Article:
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Is Decaffeinated Coffee Caffeine-Free?

Coffee gives us a kick-start when we are on the verge of our physical strength; this is one of the reasons why it is probably the most popular drink around the world. Despite its deserved reputation to boost alertness, excessive coffee use is also associated with certain health risks. If you are addicted to coffee, read more on the topic.

Scientists are trying to reveal what happens to the brain under the influence of caffeine. It gives an instant energy flow and helps our brain to deal with physical and mental fatigue in less than 5 minutes. This is the time that is needed for caffeine to be processed in the brain. The speed with which this happens is the reason why caffeine is included in many painkillers.

Actually the effect of a cup of coffee is not determined by the quantity, but by the species of the beans. If we compare two of the most famous coffee bean species, we will see that Arabica consists of 1-1,5% caffeine, whereas Robusta contains 2-2.5%. There are species that contain little to no caffeine at all, or at least producers claim so.

To be fair, there is no such thing as decaffeinated coffee growing wild in nature. The process that removes caffeine from coffee is called decaffeination. Unfortunately, after the steaming of the beans many of the 400 chemicals that are essential to its taste and aroma are removed along with caffeine. Yet, there is no technology that preserves the original quality of the beans without leaving some measure of caffeine. On the market you can find species with low caffeine content – less than 0,2-0,5%.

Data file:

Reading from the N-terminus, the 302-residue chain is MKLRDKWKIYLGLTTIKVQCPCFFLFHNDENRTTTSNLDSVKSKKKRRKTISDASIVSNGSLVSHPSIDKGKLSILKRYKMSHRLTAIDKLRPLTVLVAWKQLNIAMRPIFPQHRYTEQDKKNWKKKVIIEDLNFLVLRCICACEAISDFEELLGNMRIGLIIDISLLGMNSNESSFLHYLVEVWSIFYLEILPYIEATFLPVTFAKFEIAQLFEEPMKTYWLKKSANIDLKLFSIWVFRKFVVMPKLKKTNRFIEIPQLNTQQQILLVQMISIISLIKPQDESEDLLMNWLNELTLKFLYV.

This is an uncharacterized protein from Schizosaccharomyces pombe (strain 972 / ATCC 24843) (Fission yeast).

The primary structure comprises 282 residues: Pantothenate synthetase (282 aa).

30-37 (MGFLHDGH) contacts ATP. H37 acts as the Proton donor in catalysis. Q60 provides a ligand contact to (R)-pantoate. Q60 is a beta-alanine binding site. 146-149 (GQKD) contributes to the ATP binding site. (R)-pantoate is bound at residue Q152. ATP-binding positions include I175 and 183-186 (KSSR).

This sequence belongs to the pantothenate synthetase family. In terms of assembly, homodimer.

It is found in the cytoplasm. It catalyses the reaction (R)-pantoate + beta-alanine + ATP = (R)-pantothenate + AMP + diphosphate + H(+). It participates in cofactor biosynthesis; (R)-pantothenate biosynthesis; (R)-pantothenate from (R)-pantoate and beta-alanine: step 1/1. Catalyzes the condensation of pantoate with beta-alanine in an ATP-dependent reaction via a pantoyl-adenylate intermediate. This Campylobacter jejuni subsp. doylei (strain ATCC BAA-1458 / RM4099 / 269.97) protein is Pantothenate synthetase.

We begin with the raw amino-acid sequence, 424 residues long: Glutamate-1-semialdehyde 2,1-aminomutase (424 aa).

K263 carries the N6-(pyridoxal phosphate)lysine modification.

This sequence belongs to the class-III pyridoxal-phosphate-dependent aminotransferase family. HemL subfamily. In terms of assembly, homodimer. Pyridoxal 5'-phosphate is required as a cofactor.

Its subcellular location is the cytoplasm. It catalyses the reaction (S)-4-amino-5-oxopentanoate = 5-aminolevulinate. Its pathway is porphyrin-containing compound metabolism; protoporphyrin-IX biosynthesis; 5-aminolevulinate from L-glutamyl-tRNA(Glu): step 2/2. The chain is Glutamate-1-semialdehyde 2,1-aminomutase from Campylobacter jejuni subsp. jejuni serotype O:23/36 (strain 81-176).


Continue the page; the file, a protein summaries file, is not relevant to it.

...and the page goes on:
If your sole intent is to reduce your daily share of caffeine, the amount contained in decaf is not a big deal. However, people that are hypersensitive to caffeine or people with kidney disease or anxiety disorders advised to cut their coffee intake, should think twice before ordering another decaf. Every cup of decaffeinated coffee comes with a kick, so drink with moderation.

Most people take in consideration only the caffeine that is contained in coffee neglecting other sources such as supplements, pills, energy drinks and so on. The potential risk of caffeine toxicity comes from that a person fails to estimate the real amount of the energy boosting substance that goes in his/her body. To have a real idea of what is going on in your body, take in account all the factors that might influence the situation.

Ellie SL Dan